For U.S. Agency for International Development Administrator Rajiv Shah, country ownership of health initiatives involves an aid-recipient nation “owning and defining” the set of health priorities it intends to accomplish.
“If we are going to achieve progress at a higher level, and ensure that countries sustain these achievements, then we need to make this whole system of donor-supported global health activities fit within a country’s own set of aspirations for global health. We’ve now seen a lot of different models for countries to express their priorities. The ones I prefer are inclusive of civil society and other groups within those countries.” Shah told John Donnelly of the Ministerial Leadership Initiative’s blog.
National ownnership of development initiatives is one of the key concepts highlighted in the United Nations declaration for the attainment of the Millennium Development Goals, which is expected to be formally adopted in next week’s MDG summit.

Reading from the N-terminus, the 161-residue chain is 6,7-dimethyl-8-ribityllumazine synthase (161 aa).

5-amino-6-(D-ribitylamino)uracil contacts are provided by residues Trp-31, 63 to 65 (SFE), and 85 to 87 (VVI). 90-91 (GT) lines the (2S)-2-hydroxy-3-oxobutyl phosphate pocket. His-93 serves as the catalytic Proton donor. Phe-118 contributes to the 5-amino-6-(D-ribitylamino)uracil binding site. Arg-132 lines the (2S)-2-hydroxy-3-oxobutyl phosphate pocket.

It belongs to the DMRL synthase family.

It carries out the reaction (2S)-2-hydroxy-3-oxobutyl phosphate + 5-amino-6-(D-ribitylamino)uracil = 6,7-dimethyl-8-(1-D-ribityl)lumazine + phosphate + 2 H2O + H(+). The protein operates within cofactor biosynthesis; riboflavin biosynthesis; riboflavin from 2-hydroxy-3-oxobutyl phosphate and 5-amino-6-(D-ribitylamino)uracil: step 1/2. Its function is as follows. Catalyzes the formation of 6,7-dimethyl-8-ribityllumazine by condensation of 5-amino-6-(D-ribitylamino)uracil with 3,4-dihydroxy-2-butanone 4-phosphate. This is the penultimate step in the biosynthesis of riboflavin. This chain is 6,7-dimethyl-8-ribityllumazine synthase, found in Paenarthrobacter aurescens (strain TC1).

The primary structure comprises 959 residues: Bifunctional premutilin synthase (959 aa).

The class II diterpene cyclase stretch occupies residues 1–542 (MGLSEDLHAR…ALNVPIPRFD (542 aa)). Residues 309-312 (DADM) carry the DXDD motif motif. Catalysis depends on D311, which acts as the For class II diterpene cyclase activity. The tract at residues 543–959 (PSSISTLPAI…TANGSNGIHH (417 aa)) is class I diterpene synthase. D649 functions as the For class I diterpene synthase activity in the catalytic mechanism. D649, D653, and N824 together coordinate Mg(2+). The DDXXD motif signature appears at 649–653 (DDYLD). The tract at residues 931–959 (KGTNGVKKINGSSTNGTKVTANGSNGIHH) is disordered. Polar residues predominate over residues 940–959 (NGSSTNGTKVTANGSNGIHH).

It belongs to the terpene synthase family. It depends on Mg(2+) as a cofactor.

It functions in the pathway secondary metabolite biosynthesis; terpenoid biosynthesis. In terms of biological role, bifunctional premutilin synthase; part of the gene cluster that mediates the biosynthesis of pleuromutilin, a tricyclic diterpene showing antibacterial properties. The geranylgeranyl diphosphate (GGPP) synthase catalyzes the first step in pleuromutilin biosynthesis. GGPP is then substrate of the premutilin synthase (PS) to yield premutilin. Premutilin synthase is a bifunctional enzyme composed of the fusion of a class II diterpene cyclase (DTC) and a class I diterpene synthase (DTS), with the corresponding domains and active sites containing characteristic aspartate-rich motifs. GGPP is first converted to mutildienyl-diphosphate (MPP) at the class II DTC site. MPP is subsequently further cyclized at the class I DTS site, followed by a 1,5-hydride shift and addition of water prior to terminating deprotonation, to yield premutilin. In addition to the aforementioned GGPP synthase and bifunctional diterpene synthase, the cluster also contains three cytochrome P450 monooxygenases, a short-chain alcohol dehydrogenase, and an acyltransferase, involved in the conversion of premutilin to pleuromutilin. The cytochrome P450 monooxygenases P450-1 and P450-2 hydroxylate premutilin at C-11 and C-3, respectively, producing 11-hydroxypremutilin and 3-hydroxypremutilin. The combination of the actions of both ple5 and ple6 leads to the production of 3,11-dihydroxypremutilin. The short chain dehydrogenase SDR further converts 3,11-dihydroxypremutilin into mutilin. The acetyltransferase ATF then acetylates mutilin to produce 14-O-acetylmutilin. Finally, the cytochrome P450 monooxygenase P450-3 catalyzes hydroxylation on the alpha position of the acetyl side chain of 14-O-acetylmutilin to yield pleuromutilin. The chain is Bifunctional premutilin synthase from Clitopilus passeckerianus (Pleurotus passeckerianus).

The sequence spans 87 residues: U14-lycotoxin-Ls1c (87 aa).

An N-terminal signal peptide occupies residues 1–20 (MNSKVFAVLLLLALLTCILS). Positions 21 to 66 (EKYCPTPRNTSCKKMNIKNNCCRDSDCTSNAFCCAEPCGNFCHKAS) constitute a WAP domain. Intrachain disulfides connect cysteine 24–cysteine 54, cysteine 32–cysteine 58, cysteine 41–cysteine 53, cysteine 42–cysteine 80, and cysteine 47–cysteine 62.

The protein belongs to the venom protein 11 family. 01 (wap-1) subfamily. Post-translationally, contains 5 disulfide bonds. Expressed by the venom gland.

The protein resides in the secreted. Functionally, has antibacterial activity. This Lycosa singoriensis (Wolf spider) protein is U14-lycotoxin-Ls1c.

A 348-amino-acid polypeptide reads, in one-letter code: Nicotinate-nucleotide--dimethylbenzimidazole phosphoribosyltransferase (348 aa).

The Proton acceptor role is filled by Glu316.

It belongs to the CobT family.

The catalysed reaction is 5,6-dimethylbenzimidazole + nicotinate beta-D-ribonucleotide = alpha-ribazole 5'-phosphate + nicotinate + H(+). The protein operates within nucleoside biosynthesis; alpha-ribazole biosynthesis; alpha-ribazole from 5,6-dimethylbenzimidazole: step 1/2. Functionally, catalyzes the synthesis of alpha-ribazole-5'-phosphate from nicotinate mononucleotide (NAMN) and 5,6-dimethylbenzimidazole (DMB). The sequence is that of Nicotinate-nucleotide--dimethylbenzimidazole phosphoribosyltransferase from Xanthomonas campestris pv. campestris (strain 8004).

The U.S. aid chief said they have just initiated a new set of reforms to allow their teams to contribute more direct assistance and direct support to pool funding mechanisms for health projects.
“[O]ur goal is not going to be defined by the funding arrangement or the funding mechanism used,” Shah said.
Achieving the MDGs on health requires solutions that can reach many people at an affordable unit cost, Shah said.
“In order to reach the goal to reduce mortality among children by two-thirds, we know we are going to need (more distribution) of pneumococcal and rotavirus vaccines. If we are going to achieve the MDGs in maternal health, we need a new way of training community health workers as well as introducing new mobile technologies into a more structured medical system that provides more service capability and saves more lives,” the USAID chief explained.
Devex News – live breaking news coverage of the Millennium Development Goals and the Sept. 20-22 U.N. MDG summit in New York.